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Note from 25 August 2021, the innovation patent will cease to exist. After this date, you can only file a divisional innovation patent if it is based on a previously filed patent. Read more about this change in our article.

A patent is a set of exclusive rights granted over any device, substance, method or process that is new, inventive and useful (an Invention), for a limited time after a successful application process. Similar to trade marks, it is a registrable right granted by the country of registration. An applicant for a patent has to disclose the substance of the invention, making the information available to the public. Consequently, some inventors make the business decision not to disclose their patents, instead opting to keep their invention confidential as a trade secret.

Over the coming weeks, we will explore the topic of patents and its application process in Australia. Last week, we explored what is a patent and the threshold requirements to securing this valuable intellectual property right. This week, we will look at the different types of patents applications available in Australia.

There are different types of applications you can make to IP Australia in relation to patents. These are:

  • Provisional Patent/Provisional Applications;
  • Standard Patent;
  • Innovation Patent; and
  • International Patent (PCT).

Types of Patent Applications

1. Provisional Patent

Provisional patents are useful to establish the priority date of your claim. A provisional patent is technically not a type of patent and doesn’t give you patent protection on its own. A provisional patent is optional to securing a patent, but it is useful if you operate in a highly competitive industry.

What a provisional patent grants you is the time to decide whether to continue the patenting process. It also allows you to work or refine your patent claim before making a complete patent application. A provisional patent is valid for a period of 12 months. This period cannot be extended. Also note that you must disclose details about your invention when filing a provisional patent.

2. Standard Patent

A standard patent grants the inventor protection and control over an Invention. This type of patent protection will be granted if the Invention is inventive, capable of being industrially applied, and useful. It must differ from existing technology. This means a standard patent is more likely to be granted if your invention is something new.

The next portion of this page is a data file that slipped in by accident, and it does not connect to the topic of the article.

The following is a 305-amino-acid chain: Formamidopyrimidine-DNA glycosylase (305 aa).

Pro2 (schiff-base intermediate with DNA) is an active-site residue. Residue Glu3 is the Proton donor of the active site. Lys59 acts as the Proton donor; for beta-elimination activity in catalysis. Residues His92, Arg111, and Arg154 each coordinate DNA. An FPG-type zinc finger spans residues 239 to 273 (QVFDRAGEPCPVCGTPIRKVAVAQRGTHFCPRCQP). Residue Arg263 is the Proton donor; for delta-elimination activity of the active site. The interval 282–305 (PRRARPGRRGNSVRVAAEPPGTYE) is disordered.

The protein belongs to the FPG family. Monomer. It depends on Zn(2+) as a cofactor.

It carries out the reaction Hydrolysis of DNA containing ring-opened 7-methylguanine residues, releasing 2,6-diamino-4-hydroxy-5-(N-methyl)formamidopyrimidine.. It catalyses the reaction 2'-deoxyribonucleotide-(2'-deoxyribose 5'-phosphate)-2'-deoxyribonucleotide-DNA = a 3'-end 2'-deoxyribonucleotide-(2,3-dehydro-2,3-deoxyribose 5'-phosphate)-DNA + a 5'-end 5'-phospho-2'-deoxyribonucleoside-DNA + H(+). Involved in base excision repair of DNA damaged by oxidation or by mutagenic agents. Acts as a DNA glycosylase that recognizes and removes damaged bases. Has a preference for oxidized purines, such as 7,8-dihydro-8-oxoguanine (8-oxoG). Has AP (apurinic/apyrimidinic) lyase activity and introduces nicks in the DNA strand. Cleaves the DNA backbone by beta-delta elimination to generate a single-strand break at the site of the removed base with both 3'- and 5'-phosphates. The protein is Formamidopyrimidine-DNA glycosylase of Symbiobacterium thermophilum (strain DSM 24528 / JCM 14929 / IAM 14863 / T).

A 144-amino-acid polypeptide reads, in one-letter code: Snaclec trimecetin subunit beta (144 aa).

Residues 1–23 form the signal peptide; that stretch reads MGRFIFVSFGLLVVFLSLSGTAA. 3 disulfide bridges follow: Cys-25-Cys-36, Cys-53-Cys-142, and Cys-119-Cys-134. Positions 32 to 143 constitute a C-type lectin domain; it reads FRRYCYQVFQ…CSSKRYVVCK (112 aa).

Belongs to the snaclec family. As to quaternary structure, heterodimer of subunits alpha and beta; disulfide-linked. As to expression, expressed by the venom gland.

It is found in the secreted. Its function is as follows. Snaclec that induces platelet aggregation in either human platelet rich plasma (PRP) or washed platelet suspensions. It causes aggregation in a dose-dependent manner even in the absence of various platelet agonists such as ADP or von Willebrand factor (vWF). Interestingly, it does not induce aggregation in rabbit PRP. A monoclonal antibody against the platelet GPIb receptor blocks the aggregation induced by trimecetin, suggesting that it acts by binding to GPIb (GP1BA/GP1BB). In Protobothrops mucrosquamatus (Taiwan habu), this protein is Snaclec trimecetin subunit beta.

To secure a standard patent, you must file a complete application (or if you have been granted a provisional patent, you must complete your application). This type of patent offers protection up to a term of 20 years (up to 25 for pharmaceutical substances) subject to renewal. There are no limits on how many claims you can make under a standard patent.

3. Innovation Patent

An innovation patent offers the same level of protection as a standard patent over an Invention but for a shorter duration. This patent protects Inventions for up to 8 years. Unlike a standard patent, an innovation patent does not need to meet the inventiveness threshold. Instead, an innovation patent will be granted if the Invention is innovative. This patent protection is for an invention with a short market life that might be superseded by newer inventions. This type of patent is also less expensive and has a lower threshold to satisfy (requiring an innovative, instead of inventive, step), making it better suited for small to medium size businesses. We note that for an Innovation Patent, you cannot make more than 5 claims.

An innovation patent may be granted without being examined by IP Australia. However, this limits your patent rights because you will not be able to enforce an innovative patent in court until it is examined and certified by IP Australia. Without prior examination and certification, it may also be difficult to exploit the patent.

4. Patent Co-op Treaty (PCT)

The PCT is a treaty with 148 partner countries providing for international application of patents. This system facilitates patent application in multiple countries through one process, administered by the World Intellectual Property Organisation (WIPO). If you are looking to secure a patent in multiple countries, a PCT application can simplify your application process but it does not grant you a patent in those countries. You must still apply for a patent directly with the individual country.

Conclusion

There are different avenues and methods to protecting your invention, and securing a patent is one of them. Unfortunately, securing a patent is not a simple or straightforward process. This process can be more complex and lengthy if you are looking to secure your patent in multiple jurisdictions. Our team of IP lawyers and patent attorneys have extensive experience in this area and would be happy to assist with protecting your invention. To speak with a member of our team today, contact LegalVision on 1300 544 755.

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